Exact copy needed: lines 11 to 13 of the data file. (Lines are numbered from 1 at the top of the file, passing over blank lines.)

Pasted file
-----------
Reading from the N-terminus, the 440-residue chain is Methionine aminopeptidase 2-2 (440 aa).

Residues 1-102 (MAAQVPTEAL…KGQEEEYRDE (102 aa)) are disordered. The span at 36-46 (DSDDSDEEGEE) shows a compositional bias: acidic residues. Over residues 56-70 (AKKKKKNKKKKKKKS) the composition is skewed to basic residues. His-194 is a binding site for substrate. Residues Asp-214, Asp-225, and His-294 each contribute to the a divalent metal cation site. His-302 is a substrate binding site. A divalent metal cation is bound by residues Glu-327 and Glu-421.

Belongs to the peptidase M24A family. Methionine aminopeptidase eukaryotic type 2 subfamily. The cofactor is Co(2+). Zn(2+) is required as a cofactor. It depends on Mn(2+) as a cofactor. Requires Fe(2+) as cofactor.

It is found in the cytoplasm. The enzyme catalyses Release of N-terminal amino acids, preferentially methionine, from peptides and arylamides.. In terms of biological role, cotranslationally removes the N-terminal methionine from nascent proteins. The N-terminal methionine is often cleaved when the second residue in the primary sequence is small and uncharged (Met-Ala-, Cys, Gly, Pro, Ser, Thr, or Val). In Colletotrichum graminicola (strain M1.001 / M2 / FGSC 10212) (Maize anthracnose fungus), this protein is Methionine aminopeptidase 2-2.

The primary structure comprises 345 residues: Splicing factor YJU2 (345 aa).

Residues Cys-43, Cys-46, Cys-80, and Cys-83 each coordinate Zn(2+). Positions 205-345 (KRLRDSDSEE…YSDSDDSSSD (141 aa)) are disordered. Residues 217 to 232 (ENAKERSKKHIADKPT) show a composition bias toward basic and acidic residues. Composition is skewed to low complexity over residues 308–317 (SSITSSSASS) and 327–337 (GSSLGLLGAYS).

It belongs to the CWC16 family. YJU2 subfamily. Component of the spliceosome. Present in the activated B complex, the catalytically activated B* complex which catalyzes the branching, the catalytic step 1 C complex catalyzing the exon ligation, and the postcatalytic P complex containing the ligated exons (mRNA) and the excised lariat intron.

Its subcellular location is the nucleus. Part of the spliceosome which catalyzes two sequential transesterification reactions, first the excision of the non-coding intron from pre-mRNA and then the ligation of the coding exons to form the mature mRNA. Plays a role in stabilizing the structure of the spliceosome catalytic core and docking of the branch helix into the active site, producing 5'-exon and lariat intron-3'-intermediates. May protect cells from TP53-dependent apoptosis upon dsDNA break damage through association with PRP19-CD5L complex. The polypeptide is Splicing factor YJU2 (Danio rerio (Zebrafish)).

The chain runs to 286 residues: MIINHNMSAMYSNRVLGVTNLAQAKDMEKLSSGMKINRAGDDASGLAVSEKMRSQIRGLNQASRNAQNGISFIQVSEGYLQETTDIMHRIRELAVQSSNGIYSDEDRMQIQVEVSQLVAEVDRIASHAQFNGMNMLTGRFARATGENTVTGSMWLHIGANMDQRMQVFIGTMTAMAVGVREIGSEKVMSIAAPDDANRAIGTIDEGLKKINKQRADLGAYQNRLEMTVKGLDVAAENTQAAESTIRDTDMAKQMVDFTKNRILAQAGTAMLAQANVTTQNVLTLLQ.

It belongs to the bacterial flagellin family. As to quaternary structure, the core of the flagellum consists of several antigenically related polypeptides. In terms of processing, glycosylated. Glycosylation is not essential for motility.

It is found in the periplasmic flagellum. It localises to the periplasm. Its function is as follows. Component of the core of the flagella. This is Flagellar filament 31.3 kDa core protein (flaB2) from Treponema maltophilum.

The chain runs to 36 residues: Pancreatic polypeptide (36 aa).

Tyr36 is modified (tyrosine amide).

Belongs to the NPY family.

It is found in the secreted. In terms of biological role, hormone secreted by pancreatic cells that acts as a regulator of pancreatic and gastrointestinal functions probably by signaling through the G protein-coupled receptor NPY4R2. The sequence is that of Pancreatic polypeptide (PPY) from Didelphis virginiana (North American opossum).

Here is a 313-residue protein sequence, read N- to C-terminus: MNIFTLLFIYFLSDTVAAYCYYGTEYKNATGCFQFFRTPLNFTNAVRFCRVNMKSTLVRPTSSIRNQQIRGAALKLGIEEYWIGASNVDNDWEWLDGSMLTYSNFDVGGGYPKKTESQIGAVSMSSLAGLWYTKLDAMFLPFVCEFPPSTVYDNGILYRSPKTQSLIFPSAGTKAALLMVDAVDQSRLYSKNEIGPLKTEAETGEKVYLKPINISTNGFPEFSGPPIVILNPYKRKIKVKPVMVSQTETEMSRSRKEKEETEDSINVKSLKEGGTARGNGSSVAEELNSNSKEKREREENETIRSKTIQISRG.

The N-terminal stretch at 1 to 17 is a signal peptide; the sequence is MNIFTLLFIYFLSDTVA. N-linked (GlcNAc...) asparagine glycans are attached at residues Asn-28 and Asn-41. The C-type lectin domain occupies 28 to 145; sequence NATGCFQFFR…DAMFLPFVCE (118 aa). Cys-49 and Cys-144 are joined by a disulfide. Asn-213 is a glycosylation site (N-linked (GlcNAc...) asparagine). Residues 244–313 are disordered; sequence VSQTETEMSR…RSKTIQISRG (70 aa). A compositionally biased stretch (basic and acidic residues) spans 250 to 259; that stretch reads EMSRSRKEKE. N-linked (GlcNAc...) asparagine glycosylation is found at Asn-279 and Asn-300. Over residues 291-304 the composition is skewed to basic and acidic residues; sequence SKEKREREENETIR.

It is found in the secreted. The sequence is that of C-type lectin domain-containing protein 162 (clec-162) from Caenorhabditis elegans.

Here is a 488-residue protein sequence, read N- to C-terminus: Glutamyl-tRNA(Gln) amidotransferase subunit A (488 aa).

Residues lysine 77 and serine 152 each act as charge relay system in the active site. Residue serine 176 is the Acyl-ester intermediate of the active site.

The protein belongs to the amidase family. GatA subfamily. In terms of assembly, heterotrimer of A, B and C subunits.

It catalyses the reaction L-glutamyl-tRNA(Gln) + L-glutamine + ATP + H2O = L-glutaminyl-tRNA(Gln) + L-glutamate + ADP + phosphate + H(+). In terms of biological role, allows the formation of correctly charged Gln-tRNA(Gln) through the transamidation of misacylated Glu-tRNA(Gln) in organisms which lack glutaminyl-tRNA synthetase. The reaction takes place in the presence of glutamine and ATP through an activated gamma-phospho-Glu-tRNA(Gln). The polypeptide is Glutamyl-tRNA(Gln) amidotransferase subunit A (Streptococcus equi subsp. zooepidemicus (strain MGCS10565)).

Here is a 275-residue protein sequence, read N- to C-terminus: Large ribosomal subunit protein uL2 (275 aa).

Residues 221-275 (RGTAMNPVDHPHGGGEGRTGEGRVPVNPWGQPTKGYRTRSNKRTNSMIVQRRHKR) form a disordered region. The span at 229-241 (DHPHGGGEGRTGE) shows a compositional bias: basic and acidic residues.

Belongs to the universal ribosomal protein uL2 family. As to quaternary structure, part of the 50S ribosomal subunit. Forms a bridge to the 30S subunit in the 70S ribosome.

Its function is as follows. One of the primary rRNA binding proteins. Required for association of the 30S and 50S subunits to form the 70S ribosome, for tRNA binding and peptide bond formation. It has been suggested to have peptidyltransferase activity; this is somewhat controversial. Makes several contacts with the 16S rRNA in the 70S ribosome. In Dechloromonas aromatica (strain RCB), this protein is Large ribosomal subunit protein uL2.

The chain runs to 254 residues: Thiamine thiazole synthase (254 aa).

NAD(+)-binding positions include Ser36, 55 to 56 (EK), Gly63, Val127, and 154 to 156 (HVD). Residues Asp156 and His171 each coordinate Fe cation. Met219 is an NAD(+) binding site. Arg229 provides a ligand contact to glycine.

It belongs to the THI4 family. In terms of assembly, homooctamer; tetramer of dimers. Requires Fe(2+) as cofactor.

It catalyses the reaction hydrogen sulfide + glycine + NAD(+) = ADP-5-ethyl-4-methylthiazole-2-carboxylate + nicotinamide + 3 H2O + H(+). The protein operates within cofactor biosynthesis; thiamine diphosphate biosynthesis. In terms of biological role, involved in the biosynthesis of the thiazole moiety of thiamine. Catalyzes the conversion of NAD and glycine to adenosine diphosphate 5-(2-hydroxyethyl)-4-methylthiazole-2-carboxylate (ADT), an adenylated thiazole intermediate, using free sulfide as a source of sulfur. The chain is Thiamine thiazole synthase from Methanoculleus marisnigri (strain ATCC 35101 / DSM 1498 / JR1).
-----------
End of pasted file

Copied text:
It is found in the periplasmic flagellum. It localises to the periplasm. Its function is as follows. Component of the core of the flagella. This is Flagellar filament 31.3 kDa core protein (flaB2) from Treponema maltophilum.

The chain runs to 36 residues: Pancreatic polypeptide (36 aa).

Tyr36 is modified (tyrosine amide).